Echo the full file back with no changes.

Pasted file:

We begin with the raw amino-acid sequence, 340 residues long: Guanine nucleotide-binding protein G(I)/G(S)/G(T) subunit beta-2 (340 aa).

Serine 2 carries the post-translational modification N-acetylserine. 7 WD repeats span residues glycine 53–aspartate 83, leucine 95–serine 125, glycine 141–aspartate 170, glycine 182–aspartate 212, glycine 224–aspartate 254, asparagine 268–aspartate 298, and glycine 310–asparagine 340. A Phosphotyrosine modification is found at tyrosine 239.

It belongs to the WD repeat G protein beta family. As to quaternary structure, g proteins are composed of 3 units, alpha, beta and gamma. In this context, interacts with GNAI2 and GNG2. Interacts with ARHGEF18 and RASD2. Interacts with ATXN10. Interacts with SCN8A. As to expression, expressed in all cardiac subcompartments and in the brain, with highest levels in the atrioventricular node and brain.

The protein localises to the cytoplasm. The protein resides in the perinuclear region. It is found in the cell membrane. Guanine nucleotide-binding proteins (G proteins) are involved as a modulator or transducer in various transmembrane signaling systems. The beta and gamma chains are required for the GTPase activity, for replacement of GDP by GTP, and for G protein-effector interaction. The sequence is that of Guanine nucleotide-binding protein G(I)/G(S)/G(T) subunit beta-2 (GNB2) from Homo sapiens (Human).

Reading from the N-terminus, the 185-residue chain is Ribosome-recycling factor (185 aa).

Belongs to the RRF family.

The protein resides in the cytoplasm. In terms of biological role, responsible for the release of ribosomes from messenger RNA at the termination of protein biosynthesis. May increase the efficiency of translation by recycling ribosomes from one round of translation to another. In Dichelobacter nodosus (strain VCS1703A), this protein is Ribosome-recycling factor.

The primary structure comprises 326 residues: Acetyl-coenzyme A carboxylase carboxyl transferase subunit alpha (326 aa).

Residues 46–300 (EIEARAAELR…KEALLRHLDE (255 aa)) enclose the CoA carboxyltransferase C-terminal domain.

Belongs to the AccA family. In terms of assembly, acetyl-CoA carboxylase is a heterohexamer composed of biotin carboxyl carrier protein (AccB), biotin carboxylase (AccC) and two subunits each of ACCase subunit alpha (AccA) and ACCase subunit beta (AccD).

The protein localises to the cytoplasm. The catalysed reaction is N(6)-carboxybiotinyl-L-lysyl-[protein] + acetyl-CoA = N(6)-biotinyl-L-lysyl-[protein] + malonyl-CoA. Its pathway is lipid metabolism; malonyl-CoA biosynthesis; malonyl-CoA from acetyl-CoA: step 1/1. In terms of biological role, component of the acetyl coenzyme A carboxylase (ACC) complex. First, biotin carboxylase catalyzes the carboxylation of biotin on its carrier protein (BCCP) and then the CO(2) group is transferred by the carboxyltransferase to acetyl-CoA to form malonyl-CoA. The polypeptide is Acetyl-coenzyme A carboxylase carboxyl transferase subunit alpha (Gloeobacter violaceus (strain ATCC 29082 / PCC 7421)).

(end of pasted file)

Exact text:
We begin with the raw amino-acid sequence, 340 residues long: Guanine nucleotide-binding protein G(I)/G(S)/G(T) subunit beta-2 (340 aa).

Serine 2 carries the post-translational modification N-acetylserine. 7 WD repeats span residues glycine 53–aspartate 83, leucine 95–serine 125, glycine 141–aspartate 170, glycine 182–aspartate 212, glycine 224–aspartate 254, asparagine 268–aspartate 298, and glycine 310–asparagine 340. A Phosphotyrosine modification is found at tyrosine 239.

It belongs to the WD repeat G protein beta family. As to quaternary structure, g proteins are composed of 3 units, alpha, beta and gamma. In this context, interacts with GNAI2 and GNG2. Interacts with ARHGEF18 and RASD2. Interacts with ATXN10. Interacts with SCN8A. As to expression, expressed in all cardiac subcompartments and in the brain, with highest levels in the atrioventricular node and brain.

The protein localises to the cytoplasm. The protein resides in the perinuclear region. It is found in the cell membrane. Guanine nucleotide-binding proteins (G proteins) are involved as a modulator or transducer in various transmembrane signaling systems. The beta and gamma chains are required for the GTPase activity, for replacement of GDP by GTP, and for G protein-effector interaction. The sequence is that of Guanine nucleotide-binding protein G(I)/G(S)/G(T) subunit beta-2 (GNB2) from Homo sapiens (Human).

Reading from the N-terminus, the 185-residue chain is Ribosome-recycling factor (185 aa).

Belongs to the RRF family.

The protein resides in the cytoplasm. In terms of biological role, responsible for the release of ribosomes from messenger RNA at the termination of protein biosynthesis. May increase the efficiency of translation by recycling ribosomes from one round of translation to another. In Dichelobacter nodosus (strain VCS1703A), this protein is Ribosome-recycling factor.

The primary structure comprises 326 residues: Acetyl-coenzyme A carboxylase carboxyl transferase subunit alpha (326 aa).

Residues 46–300 (EIEARAAELR…KEALLRHLDE (255 aa)) enclose the CoA carboxyltransferase C-terminal domain.

Belongs to the AccA family. In terms of assembly, acetyl-CoA carboxylase is a heterohexamer composed of biotin carboxyl carrier protein (AccB), biotin carboxylase (AccC) and two subunits each of ACCase subunit alpha (AccA) and ACCase subunit beta (AccD).

The protein localises to the cytoplasm. The catalysed reaction is N(6)-carboxybiotinyl-L-lysyl-[protein] + acetyl-CoA = N(6)-biotinyl-L-lysyl-[protein] + malonyl-CoA. Its pathway is lipid metabolism; malonyl-CoA biosynthesis; malonyl-CoA from acetyl-CoA: step 1/1. In terms of biological role, component of the acetyl coenzyme A carboxylase (ACC) complex. First, biotin carboxylase catalyzes the carboxylation of biotin on its carrier protein (BCCP) and then the CO(2) group is transferred by the carboxyltransferase to acetyl-CoA to form malonyl-CoA. The polypeptide is Acetyl-coenzyme A carboxylase carboxyl transferase subunit alpha (Gloeobacter violaceus (strain ATCC 29082 / PCC 7421)).